This is still new, but it's a lot easier than you would expect and think of the control it gives you and the value you can provide the seller who just wants to move one. You now have a solution that can get them the highest offer quickly.

If you're interested in learning how you can use this strategy in your market, RSVP for our next webinar.

It will open your eyes to a whole new world of possibilities!

Friday, June 4, 2010

Short sales: I need the highest offer quickly!

Short sales are a lot of work and if want nothing to do with them, I don't blame you.

However, for the listing agents actively involved with them, I discovered a better way to get the highest offer for the lender quickly.

I've seen lots of different strategies, but an open/online bidding process seems to be one of the best options out there today. The process puts a deadline on submitting offers (like HUD homes) but it keeps a fair playing field for all buyers by letting them know the current bid price. This can actually drive up the price and create a heated bidding war as it ends. At completion, the high bid also comes with all the bid history to help substantiate a "fair market value" for the lender.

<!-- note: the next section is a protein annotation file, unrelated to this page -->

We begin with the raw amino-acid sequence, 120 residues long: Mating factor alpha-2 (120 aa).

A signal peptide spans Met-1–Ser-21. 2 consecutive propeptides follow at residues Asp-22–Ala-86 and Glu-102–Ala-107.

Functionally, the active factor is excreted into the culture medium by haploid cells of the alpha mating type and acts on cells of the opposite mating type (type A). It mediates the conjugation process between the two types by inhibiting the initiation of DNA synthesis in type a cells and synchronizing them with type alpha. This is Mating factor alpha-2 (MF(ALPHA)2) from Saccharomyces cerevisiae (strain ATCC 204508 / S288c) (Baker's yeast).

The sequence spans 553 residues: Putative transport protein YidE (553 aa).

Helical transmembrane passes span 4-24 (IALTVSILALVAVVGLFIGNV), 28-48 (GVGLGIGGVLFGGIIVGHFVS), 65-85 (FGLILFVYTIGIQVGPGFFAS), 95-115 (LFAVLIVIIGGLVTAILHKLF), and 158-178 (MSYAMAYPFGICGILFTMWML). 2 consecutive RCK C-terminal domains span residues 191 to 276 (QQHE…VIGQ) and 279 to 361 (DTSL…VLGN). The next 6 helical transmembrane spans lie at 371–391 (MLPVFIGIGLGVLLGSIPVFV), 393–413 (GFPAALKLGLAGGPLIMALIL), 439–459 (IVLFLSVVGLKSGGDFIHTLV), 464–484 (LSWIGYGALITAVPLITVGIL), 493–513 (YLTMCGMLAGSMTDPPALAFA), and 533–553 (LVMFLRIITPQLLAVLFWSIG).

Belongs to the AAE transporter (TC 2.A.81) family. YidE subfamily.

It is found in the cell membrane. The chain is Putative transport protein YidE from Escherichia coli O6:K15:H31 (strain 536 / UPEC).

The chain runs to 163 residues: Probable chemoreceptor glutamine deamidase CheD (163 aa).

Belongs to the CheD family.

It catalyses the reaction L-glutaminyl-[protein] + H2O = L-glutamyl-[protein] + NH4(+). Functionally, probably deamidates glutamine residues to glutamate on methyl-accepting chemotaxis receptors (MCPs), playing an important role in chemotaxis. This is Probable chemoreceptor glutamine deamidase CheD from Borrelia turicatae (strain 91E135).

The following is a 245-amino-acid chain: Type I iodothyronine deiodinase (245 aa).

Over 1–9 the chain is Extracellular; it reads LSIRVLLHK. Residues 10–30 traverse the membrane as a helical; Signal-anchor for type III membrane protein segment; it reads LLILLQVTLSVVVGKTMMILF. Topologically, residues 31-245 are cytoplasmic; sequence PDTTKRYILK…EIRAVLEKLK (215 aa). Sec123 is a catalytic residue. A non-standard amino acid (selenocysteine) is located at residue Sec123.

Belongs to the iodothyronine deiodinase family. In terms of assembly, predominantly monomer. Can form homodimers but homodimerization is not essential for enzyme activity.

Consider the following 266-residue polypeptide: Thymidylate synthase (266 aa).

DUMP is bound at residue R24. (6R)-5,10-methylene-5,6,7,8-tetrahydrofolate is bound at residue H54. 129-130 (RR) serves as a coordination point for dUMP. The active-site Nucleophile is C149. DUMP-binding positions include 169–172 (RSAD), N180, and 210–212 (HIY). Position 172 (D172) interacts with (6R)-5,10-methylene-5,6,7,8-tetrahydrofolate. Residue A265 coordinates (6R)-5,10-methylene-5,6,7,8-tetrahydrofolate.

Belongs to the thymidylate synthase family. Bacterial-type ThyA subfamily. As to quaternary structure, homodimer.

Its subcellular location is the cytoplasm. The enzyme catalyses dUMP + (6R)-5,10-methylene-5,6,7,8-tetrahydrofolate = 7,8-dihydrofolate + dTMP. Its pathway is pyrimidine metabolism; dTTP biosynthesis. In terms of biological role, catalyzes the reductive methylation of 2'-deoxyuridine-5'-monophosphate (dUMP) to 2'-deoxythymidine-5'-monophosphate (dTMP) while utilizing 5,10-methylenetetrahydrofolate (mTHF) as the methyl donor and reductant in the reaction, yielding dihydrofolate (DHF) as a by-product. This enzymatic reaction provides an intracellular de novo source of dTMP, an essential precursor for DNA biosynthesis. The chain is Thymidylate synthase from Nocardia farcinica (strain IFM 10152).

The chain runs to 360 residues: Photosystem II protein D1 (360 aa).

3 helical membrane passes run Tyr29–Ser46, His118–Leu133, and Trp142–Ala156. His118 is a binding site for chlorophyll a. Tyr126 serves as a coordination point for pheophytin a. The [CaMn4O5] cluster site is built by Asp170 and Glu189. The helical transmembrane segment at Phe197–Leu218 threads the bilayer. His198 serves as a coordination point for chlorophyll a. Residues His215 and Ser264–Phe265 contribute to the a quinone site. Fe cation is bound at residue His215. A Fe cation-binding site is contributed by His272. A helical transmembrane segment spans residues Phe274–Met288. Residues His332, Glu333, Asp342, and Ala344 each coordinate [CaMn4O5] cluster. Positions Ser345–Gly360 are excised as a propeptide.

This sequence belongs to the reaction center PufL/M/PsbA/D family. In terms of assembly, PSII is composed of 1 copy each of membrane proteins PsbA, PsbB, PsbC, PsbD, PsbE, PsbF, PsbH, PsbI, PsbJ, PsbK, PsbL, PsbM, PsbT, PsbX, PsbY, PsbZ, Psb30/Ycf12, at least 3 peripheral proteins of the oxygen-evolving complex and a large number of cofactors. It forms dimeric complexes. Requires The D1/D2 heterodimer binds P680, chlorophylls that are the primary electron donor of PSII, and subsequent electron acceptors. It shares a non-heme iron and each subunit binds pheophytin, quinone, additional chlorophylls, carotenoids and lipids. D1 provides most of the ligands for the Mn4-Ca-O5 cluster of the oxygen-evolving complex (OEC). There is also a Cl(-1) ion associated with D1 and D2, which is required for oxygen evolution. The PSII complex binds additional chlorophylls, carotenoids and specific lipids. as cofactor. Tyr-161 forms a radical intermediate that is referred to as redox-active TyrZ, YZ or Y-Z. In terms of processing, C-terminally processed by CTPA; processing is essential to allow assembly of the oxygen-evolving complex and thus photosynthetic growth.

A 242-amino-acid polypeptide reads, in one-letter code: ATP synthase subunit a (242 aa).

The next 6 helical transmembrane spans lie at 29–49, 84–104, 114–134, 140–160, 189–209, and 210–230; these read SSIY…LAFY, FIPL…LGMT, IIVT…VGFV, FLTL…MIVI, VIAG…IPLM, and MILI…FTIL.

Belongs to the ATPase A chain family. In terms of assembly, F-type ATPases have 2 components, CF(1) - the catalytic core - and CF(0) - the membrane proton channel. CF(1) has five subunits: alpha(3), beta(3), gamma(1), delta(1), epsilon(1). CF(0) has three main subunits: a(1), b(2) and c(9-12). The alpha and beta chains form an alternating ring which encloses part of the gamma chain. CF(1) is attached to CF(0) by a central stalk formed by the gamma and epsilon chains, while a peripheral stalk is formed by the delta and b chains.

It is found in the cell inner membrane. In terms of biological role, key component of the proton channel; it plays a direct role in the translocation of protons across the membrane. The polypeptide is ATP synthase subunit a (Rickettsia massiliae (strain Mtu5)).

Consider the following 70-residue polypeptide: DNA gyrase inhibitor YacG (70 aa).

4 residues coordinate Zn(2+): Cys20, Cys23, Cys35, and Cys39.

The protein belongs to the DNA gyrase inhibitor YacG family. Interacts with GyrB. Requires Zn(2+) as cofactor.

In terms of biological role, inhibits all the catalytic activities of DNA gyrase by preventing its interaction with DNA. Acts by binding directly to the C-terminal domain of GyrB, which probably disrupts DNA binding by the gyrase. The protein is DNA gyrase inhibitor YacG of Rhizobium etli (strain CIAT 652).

Here is a simple overview of the process...

  1. The property is marketed using an online bidding platform (in coordination with the MLS) for as little as 1 week. It includes holding at least 1 open house preview, preferably 2. In the auction terms it MUST be clear that the high bid is subject to lenders approval. The online auction makes it simple for buyers and their agents to submit offers and it's all automated (No more juggling multiple offers and all the paperwork involved).